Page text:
The Fed is on the easy money trip
Caroline Baum was asking in her column today: “How can a 2 percent funds rate be appropriately calibrated to promote moderating inflation when inflation is currently rising at almost 4 percent?” The answer: it can’t. The Fed is all about easy money.
Look, we have a huge debt problem in this country. Have you seen the debt to GDP stats? I mean people are up to their eyeballs in debt. You can’t pay debt down when interest rates are high and inflation is low. You can only pay down debt easily when inflation is high and interest rates are low. It’s called easy money.
The problem with easy money is it leads to all sorts of bad side effects like a plunging currency or high oil prices, high milk prices, you name it. Personally, I think the Fed is doing this on purpose in order to inflate its way out of a debt pickle in the US. You remember Greenspan’s comments back when we had the whole tech bubble crash. He said that he feared deflation much more than inflation. That’s because deflation makes debts more burdensome, more costly and leads to a liquidity trap.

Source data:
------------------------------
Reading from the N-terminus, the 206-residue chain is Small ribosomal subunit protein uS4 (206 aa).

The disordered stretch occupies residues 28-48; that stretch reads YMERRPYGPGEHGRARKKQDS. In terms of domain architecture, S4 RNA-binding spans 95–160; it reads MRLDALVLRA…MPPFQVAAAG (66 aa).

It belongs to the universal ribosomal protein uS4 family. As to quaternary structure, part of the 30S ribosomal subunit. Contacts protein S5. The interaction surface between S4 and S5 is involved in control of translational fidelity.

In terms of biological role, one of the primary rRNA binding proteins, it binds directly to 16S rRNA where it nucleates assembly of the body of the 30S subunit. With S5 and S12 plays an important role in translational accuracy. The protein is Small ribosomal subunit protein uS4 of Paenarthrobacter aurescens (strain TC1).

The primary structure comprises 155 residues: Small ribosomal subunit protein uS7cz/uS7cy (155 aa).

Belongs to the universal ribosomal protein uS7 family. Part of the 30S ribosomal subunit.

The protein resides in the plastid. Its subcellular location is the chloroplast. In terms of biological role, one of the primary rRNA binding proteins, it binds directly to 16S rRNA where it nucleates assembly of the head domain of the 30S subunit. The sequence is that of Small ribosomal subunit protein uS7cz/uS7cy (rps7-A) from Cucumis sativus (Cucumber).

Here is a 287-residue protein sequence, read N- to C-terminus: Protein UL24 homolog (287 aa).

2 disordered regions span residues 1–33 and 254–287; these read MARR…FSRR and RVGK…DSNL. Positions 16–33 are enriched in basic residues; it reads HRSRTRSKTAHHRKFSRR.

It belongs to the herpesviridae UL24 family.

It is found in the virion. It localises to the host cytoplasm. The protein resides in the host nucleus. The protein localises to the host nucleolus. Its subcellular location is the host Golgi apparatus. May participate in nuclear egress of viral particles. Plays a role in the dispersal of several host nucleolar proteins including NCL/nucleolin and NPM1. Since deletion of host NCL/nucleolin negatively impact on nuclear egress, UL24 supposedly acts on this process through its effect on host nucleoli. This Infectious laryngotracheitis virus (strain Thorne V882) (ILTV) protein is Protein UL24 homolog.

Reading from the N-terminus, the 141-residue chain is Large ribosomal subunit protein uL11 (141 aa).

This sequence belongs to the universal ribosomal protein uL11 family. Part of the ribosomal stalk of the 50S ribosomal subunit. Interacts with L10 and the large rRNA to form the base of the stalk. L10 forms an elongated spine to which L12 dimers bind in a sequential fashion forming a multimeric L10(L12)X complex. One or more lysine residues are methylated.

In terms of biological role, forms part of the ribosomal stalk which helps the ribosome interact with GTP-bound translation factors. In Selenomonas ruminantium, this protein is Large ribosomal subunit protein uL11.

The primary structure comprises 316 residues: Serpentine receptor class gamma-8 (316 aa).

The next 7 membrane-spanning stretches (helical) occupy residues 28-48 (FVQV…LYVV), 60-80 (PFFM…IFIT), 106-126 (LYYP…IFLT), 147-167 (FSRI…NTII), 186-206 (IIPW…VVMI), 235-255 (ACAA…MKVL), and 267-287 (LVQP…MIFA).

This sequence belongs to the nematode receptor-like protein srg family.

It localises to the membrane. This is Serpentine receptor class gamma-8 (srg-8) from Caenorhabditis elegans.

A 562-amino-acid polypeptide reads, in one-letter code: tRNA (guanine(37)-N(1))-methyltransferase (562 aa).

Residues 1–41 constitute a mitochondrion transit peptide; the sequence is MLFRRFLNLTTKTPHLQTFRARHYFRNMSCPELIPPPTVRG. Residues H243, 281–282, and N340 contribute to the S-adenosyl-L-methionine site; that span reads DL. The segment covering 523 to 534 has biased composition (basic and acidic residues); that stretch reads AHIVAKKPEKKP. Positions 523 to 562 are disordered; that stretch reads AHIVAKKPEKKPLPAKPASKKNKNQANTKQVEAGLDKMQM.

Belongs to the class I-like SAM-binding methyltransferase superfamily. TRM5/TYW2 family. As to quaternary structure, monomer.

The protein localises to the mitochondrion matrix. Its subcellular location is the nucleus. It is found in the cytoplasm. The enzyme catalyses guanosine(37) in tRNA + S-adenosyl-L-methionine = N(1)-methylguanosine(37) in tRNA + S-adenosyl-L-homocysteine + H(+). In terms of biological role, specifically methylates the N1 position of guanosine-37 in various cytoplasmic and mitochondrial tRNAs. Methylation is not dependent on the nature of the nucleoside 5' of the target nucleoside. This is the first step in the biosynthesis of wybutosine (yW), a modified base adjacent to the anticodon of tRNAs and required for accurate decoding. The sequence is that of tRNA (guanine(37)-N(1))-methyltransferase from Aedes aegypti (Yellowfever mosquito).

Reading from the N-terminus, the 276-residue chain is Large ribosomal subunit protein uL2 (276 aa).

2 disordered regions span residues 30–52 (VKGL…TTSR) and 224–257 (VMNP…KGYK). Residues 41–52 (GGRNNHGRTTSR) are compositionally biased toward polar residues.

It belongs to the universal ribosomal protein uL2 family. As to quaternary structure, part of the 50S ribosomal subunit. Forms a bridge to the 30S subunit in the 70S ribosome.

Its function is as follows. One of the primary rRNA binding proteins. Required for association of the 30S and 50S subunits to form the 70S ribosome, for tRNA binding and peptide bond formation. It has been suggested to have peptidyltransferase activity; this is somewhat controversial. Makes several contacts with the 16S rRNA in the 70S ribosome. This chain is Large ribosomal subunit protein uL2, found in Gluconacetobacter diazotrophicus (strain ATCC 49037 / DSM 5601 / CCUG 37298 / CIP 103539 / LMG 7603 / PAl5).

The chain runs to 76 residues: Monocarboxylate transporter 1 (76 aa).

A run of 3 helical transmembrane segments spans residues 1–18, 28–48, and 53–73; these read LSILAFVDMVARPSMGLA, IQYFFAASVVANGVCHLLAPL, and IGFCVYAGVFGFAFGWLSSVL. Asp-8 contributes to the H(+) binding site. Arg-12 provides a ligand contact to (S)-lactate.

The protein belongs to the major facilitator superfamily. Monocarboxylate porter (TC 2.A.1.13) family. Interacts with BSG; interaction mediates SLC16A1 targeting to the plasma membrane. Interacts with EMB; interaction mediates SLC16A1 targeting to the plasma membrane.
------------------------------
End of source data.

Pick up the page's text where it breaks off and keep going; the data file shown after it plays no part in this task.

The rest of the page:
So, Helicopter Ben wants to avoid this scenario at all costs. That’s where we are. High and rising costs and ultra low, negative real interest rates. And it’s going to be like this until we cry uncle. So it is in a post-bubble world. It’s not a lovely outcome, but it’s a lot better than deflation — at least so far.
For Caroline Baum’s column, see my blogroll.
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News Round-Up: 05 May 2008